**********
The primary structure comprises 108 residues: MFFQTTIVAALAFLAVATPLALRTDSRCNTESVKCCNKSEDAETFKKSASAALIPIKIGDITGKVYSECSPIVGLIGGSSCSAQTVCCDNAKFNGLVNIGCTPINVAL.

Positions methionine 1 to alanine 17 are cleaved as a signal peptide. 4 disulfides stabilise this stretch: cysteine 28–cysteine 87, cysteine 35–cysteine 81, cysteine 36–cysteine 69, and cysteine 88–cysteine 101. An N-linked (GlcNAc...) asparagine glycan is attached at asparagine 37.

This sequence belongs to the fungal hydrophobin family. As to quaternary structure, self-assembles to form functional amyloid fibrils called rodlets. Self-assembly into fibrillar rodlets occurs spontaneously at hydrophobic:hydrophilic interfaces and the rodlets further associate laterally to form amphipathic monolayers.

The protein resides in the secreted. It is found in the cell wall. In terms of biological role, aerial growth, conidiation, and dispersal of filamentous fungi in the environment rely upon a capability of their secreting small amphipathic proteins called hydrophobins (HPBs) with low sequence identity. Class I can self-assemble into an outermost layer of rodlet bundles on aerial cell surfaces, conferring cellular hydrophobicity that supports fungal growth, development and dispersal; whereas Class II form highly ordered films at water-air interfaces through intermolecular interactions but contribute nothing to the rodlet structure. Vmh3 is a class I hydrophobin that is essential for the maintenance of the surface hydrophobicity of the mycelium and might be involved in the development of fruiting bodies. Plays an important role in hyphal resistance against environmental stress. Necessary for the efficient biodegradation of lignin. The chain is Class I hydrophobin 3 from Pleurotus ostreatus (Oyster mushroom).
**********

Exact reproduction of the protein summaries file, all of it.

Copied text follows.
The primary structure comprises 108 residues: MFFQTTIVAALAFLAVATPLALRTDSRCNTESVKCCNKSEDAETFKKSASAALIPIKIGDITGKVYSECSPIVGLIGGSSCSAQTVCCDNAKFNGLVNIGCTPINVAL.

Positions methionine 1 to alanine 17 are cleaved as a signal peptide. 4 disulfides stabilise this stretch: cysteine 28–cysteine 87, cysteine 35–cysteine 81, cysteine 36–cysteine 69, and cysteine 88–cysteine 101. An N-linked (GlcNAc...) asparagine glycan is attached at asparagine 37.

This sequence belongs to the fungal hydrophobin family. As to quaternary structure, self-assembles to form functional amyloid fibrils called rodlets. Self-assembly into fibrillar rodlets occurs spontaneously at hydrophobic:hydrophilic interfaces and the rodlets further associate laterally to form amphipathic monolayers.

The protein resides in the secreted. It is found in the cell wall. In terms of biological role, aerial growth, conidiation, and dispersal of filamentous fungi in the environment rely upon a capability of their secreting small amphipathic proteins called hydrophobins (HPBs) with low sequence identity. Class I can self-assemble into an outermost layer of rodlet bundles on aerial cell surfaces, conferring cellular hydrophobicity that supports fungal growth, development and dispersal; whereas Class II form highly ordered films at water-air interfaces through intermolecular interactions but contribute nothing to the rodlet structure. Vmh3 is a class I hydrophobin that is essential for the maintenance of the surface hydrophobicity of the mycelium and might be involved in the development of fruiting bodies. Plays an important role in hyphal resistance against environmental stress. Necessary for the efficient biodegradation of lignin. The chain is Class I hydrophobin 3 from Pleurotus ostreatus (Oyster mushroom).